Coming back to South Kensington after finishing my third week of work, I understand the feeling of having a job that is never truly a 9-5. Even though I leave the office, I find thoughts of marketing strategies, Instagram contest ideas, and collaboration artists creeping into my mind even on my weekend vacations to France and Ireland. It has just hit me my importance at 7/9/13, how I am here to broaden their highly specific market of snowboarders to skateboarders, bike commuters, and sassy partygoers.
I am beginning to see the power differences between American and British business practices. It has been three weeks and I just realized there are three other interns – and one more starting next week – in this tiny ten-person company. The reason it took me so long to realize is because I am the only one who actually acts like a confused intern and asks questions. I am the lucky one who spends hours in stock rooms to prepare displays, processing orders, and making runs to the post office. However, after hours of research and brainstorming, these mundane tasks are more embraceable.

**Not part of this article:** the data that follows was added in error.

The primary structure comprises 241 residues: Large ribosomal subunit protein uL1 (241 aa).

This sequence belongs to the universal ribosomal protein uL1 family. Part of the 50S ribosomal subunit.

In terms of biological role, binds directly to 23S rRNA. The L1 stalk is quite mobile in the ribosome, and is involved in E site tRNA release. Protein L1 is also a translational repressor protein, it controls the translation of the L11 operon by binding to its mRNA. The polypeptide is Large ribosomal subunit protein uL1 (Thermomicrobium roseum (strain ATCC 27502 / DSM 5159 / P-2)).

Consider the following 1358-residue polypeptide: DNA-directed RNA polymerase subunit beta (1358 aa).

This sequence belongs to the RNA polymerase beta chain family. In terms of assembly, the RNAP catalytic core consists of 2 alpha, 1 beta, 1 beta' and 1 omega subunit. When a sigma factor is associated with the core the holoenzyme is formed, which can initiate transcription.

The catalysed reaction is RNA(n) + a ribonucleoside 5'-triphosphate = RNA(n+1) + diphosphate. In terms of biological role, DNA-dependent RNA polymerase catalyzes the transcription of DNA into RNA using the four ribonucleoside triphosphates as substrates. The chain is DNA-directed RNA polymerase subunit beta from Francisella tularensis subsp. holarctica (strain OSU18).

The difference between cultures in one tiny office is obvious and slightly overwhelming to decipher. My English boss and coworkers are more straightforward and efficient with their tasks and instructions, while my Italian boss struggles to pronounce my mainly-vowels name so he can never get my attention to give me tasks. Mean while, the other employees are constantly on the phones speaking in languages I can only assume are Dutch, German, and French. It just proves that “small business” can also mean “global business.”